AKC’s Lure-Coursing Test Turns Mixed-Breed Dogs Into Tracking Champs

Mary Simpson
by Mary Simpson
Put your dog’s instinct to track with training from the ACK’s official coursing class. And everyone’s welcome to join – even mixed breed dogs!

While we can learn virtually anything by picking up a book, taking a class or going on-line, some skills are just plain inherent; you have them or you don’t. Think Olympic athlete, star hockey or tennis player, and even champion hunting, herding or coursing dog.

Like most of us, you probably think your pup is a natural born champion when it comes to chasing down a ball or catching a Frisbee and now you may have the chance to prove it. You see although the fast-growing sport of lure-coursing is reserved primarily for sight-hound breeds (e.g. Greyhound, Irish Wolfhound, Afghan, Whippet), if your little guy loves to run and chase things, this may be his ticket to owning an actual coursing title!

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The term “ coursing” actually refers to your dog’s basic instinct to track by sight and chase small prey (in this instance, it’s a mechanical lure) and now the highly esteemed American Kennel Club (AKC) that deals primarily with recognized purebred dogs, is running tests to rank the coursing skills of mixed breed dogs that can include the family pet! While these tests won’t ever qualify him for Crufts or Westminster, they are a chance to formally gauge his talents against others and gain bragging rights if he earns himself a title.

So how does it work? Right off the mark, your dog needs to be at least 1 year old and have an AKC, Purebred Alternative Listing (PAL) or Canine Partners number (just check out their websites to apply for your number).

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On the day of the event, your dog will run solo, through a specified course while chasing a lure. He must do this a number of times, non-stop and within a stated maximum amount of time – so without becoming distracted, winded or stopping for a pee-break. The test is challenging but not gruelling, so expect your pooch to have fun during the process!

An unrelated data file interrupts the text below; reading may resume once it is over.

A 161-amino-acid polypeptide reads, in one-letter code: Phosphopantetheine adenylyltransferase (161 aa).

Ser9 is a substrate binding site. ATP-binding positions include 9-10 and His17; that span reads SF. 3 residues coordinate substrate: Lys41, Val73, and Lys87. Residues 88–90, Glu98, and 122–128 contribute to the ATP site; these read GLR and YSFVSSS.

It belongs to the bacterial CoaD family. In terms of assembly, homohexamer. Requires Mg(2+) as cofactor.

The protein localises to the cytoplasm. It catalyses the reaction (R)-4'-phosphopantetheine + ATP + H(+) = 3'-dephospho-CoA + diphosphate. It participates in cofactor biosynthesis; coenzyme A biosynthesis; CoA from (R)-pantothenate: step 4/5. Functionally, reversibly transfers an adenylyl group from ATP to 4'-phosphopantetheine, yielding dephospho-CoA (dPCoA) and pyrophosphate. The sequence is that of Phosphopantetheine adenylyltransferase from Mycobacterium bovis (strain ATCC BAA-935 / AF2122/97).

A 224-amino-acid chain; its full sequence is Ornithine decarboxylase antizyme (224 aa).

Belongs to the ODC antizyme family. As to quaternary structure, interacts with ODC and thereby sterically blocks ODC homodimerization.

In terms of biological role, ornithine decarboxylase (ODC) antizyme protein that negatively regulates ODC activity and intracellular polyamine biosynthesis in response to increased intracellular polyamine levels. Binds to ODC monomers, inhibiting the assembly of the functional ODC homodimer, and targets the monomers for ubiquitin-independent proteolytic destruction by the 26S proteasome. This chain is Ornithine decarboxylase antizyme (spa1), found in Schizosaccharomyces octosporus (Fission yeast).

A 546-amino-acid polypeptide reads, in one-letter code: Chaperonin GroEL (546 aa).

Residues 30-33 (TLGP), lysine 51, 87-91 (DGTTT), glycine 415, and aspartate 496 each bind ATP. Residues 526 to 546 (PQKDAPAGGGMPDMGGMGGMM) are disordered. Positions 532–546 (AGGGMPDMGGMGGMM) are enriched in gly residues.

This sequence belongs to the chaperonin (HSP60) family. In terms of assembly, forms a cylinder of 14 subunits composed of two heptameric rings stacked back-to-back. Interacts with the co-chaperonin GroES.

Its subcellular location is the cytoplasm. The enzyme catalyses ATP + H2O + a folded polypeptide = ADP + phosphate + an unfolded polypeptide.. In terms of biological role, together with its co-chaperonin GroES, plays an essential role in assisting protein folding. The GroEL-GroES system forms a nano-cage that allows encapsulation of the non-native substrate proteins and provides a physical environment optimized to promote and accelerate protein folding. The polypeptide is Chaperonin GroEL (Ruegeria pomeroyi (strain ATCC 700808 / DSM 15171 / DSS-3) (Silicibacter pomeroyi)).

Unlike the trials undertaken by champion purebreds, your boy won’t have to run long distances or make extreme turns as he pursues the lure (which can be tough on joints). In fact, the test has been modified so that dogs less than 12 inches in height must cover approximately 300 yards within 1.5 minutes and larger dogs approximately 600 yards in no more than 2 minutes.

To learn more about the lure-coursing tests or to find a date and location near you, check out the official AKC website.

Additionally, AKC offers tips for those interested in having their dog participate in this fun sport:

  • Make sure your pooch is healthy and capable of running a course. If in doubt, get your veterinarian to check him out before committing.
  • Gauge his interest in the sport by testing him with lures and how long they hold his attention. It may be shorter than you think.
  • On the day of his test, bring lots of fresh water, a strong, soft leash, and AKC recommends you bring his crate if the lure field is a distance from your vehicle.
  • Dress for an active day by wearing comfy clothes and shoes that will allow you to easily catch, release and hold onto your excited dog.
  • Manners count and it’s important your pooch have obedience basics down pat. With lots of dogs in a high energy environment, you’ll need your pooch to come, sit and stay on command.
Mary Simpson
Mary Simpson

Sharing space with three seriously judgy Schnoodles and a feline who prefers to be left alone. #LivingMyBestLife

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